The differences between communism and socialism are still debated, but generally English speakers use communism to talk about the political and economic ideologies that find their origin in Karl Marx’s theory of revolutionary socialism, which advocates a proletariat overthrow of capitalist structures within a society; societal and communal ownership and governance of the means of production; and the eventual establishment of a classless society. The most well-known expression of Marx’s theories is the 20th-century Bolshevism of the U.S.S.R., in which the state, through a single authoritarian party, controlled a society’s economic and social activities with the goal of realizing Marx’s theories. Socialism, meanwhile, is most often used in modern English to refer to a system of social organization in which private property and the distribution of income are subject to social control. (The term is also often used in the phrase democratic socialism, which is discussed here.)

Communism and socialism are both frequently contrasted with capitalism and democracy, though these can be false equivalencies depending on the usage. Capitalism refers to an economic system in which a society’s means of production are held by private individuals or organizations, not the government, and where products, prices, and the distribution of goods are determined mainly by competition in a free market. As an economic system, it can be contrasted with the economic system of communism, though as we have noted, the word communism is used of both political and economic systems. Democracy refers not to an economic system but to a system of government in which supreme power is vested in the people and exercised through a system of direct or indirect representation which is decided through periodic free elections. (For discussion about whether the United States is accurately described as a democracy or as a republic, see the discussion here.)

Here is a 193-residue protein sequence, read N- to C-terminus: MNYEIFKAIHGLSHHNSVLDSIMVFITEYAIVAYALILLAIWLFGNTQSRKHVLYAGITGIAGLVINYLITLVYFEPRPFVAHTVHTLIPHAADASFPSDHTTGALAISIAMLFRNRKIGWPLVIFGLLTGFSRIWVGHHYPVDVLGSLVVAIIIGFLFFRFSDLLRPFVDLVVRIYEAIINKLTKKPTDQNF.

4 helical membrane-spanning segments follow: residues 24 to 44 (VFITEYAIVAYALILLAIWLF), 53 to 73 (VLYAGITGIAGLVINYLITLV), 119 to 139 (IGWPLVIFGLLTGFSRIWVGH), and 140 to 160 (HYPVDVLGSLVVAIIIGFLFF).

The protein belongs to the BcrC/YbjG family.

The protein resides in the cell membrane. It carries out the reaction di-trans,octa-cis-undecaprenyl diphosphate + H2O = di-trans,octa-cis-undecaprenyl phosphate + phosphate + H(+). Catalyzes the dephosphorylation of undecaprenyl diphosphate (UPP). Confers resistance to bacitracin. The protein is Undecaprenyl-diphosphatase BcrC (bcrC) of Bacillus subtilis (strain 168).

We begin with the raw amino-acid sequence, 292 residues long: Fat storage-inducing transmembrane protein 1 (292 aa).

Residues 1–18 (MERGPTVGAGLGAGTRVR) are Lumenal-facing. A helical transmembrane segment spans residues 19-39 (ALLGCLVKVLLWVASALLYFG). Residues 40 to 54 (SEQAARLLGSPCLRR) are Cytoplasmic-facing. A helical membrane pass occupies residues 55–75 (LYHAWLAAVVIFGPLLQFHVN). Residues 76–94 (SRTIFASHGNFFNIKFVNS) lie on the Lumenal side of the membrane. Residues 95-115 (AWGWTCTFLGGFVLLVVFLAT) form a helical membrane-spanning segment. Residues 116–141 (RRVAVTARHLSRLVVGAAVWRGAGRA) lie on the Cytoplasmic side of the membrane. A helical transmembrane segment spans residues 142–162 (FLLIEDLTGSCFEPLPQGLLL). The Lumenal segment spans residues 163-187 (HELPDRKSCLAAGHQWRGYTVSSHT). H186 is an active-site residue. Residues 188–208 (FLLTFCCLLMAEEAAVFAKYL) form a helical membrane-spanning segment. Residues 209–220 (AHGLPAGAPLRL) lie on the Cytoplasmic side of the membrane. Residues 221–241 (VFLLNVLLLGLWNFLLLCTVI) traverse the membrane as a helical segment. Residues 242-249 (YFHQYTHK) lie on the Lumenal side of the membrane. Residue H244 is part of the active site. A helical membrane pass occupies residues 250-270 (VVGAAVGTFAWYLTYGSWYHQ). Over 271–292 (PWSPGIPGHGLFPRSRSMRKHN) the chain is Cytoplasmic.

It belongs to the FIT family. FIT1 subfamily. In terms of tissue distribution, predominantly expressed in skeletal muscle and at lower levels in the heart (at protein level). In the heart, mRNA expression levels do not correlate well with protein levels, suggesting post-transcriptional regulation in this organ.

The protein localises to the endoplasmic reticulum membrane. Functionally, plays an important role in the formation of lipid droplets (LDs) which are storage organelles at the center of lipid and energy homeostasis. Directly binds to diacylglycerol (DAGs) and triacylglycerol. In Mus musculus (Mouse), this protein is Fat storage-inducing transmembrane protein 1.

Readers should consult the individual entries for a full treatment of the various ways in which each of these four words is used.

Examples of socialism in a Sentence

She is quite right, for example, to stress that Thatcher's crusade against socialism was not merely about economic efficiency and prosperity but that above all, "it was that socialism itself—in all its incarnations, wherever and however it was applied—was morally corrupting." Stephen Pollard, New York Times Book Review, 18 Jan. 2009
Lenin's great genius, of course, was for ideology, which was redefined all too often to support the tactical requirements of the moment. But owing to his fanatical conviction of his own righteousness, especially where socialism was concerned, and also to the Promethean force of his will, his pronouncements were enshrined by his followers as universal truths. Michael Scammell, New Republic, 20 Dec. 1999
Recent Examples on the Web They were so defeated by Reagan, and also, the end of the Cold War seemed to really discredit socialism. Sean Illing, Vox, 7 July 2024 The rest of the Labour manifesto combines a mix of modest centrism mixed with soft socialism. Luke McGee, CNN, 23 June 2024 When they’re informed that socialism doesn’t mean being social, the number of supporters drops. John Yoo, National Review, 23 June 2024 There are lots of things this country could do to lower drug prices, none of which involve socialism. Scott Maxwell, Orlando Sentinel, 19 June 2024 See all Example Sentences for socialism 

These examples are programmatically compiled from various online sources to illustrate current usage of the word 'socialism.' Any opinions expressed in the examples do not represent those of Merriam-Webster or its editors. Send us feedback about these examples.

Word History

First Known Use

1833, in the meaning defined at sense 1

Time Traveler
The first known use of socialism was in 1833

Dictionary Entries Near socialism

Cite this Entry

“Socialism.” Merriam-Webster.com Dictionary, Merriam-Webster, https://www.merriam-webster.com/dictionary/socialism. Accessed 14 Jul. 2024.

Kids Definition

socialism

noun
so·​cial·​ism ˈsō-shə-ˌliz-əm How to pronounce socialism (audio)
: any of various social systems based on shared or governmental ownership and administration of the means of production and distribution of goods
socialist
ˈsōsh-(ə-)ləst
noun
socialist adjective
or socialistic
ˌsō-shə-ˈlis-tik
socialistically
-ti-k(ə-)lē
adverb
Last Updated: - Updated example sentences